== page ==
Learn a Trade in Bucks’ Metalworking Program


RJA Meijer ([email protected]

Zach Willits, Centurion Staff

Students interested in learning how to work with their hands for a living should look no further than the Bucks metalworking training program. This is a 12-week program that teaches students fundamental concepts required to be a machinist in the manufacturing field.
Students will be able to use this program to find lucrative career opportunities. Experience is not required to sign up. Stephanie Wenger, the Interim Assistant Director of Workforce Development at Bucks said that students, “Just need to pass an interview and an aptitude test in order to qualify.”
“Our students are of all ages, all in different stages of their career and living throughout Bucks County,” said Wenger.
Wenger continued, “I recommend this program to anyone who enjoys working with their hands and is looking for an amazing career opportunity.”
“Interested students will gain an entry-level understanding of manufacturing and fabricating. Additionally, [students] will also learn blueprint reading, shop math, hand tool use, and forklift safety training,” Wenger said.
Curious students should be aware that some of the things taught in this program are risky. “They can be dangerous, which is why all students receive safety training within the first week of the course,” said Wenger.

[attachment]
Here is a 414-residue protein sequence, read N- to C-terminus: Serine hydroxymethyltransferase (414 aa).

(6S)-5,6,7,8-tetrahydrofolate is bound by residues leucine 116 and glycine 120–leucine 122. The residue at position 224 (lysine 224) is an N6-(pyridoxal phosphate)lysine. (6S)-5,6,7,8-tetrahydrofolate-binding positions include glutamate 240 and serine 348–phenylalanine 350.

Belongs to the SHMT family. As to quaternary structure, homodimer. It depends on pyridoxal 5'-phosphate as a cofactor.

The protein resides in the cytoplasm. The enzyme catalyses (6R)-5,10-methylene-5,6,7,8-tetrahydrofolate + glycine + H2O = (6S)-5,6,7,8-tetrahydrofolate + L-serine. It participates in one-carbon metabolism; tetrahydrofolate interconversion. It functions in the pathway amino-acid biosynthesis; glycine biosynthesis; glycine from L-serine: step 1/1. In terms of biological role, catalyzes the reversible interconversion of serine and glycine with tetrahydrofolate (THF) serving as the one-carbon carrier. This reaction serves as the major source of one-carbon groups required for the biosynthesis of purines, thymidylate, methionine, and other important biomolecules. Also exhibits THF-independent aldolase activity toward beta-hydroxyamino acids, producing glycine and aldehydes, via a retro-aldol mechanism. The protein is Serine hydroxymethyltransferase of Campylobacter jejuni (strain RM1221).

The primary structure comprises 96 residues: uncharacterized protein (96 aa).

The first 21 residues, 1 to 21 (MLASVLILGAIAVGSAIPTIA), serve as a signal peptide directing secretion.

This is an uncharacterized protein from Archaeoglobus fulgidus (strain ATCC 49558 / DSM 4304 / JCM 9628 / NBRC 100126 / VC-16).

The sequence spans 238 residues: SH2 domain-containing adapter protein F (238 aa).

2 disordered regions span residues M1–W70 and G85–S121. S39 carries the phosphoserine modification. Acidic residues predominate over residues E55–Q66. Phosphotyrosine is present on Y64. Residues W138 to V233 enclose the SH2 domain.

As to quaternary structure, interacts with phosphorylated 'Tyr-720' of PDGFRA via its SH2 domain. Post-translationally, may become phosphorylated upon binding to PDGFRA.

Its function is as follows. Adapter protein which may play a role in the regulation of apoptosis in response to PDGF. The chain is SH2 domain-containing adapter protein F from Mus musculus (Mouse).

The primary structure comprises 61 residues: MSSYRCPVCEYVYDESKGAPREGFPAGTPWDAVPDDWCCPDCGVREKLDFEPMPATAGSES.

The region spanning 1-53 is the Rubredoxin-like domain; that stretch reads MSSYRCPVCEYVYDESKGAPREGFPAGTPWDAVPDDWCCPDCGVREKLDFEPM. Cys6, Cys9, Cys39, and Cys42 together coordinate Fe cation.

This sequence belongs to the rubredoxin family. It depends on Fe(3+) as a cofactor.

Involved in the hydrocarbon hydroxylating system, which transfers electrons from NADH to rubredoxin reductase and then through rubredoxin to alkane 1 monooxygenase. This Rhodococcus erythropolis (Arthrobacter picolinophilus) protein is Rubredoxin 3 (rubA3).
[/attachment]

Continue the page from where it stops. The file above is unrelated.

The danger may be worth it to students considering this line of work over white collar work. “This is an awesome opportunity for a high-paying career without any educational debt.
This is an extraordinary opportunity for someone who enjoys working with their hands and is not interested in an office job,” said Wenger.
Wenger continued, “There are tons of high-paying jobs in Manufacturing and students can get into them without incurring any debt. Manufacturing is alive and well in Bucks County. According to the Workforce Development Board, by 2020 there will be 3,000 unfilled manufacturing jobs in Bucks County. To say there is opportunity for young people is an understatement!” Students who are lost in their search for a major, concerned about student debt, and looking for a new direction should definitely consider this program as a potential path to take in their academic lives.
After finishing this program, students can look forward to an entry-level job in manufacturing such as a CNC Operator, Welder, Plasma Cutter, Grinder, etc. These jobs will grow into so much more and can give students the foundation to run a manufacturing site, shop and/or company.
When asked why there is stigma around trade jobs today, Wenger said, “People don’t know about the career opportunities that exist in manufacturing. Our employers make things that are essential to our everyday lives and futures.”
“A lot of our manufactures are doing high-tech, cutting edge things and to be on the ground floor of that, while earning a high-paying wage is outstanding. They are making ground breaking devices in medicine, marking parts for planes, our infrastructure and most importantly working to make our country and people stronger,” said Wenger.
Not only is the work promising, largely debt-free, and available, but it is also quite important work that plays quite the role in the world.
More information on the program can be found on the Bucks website. The program is offered in Bristol and Perkasie. Bristol sessions begin Nov. 5 and Perkasie sessions begin Nov. 12. Be sure to check it out!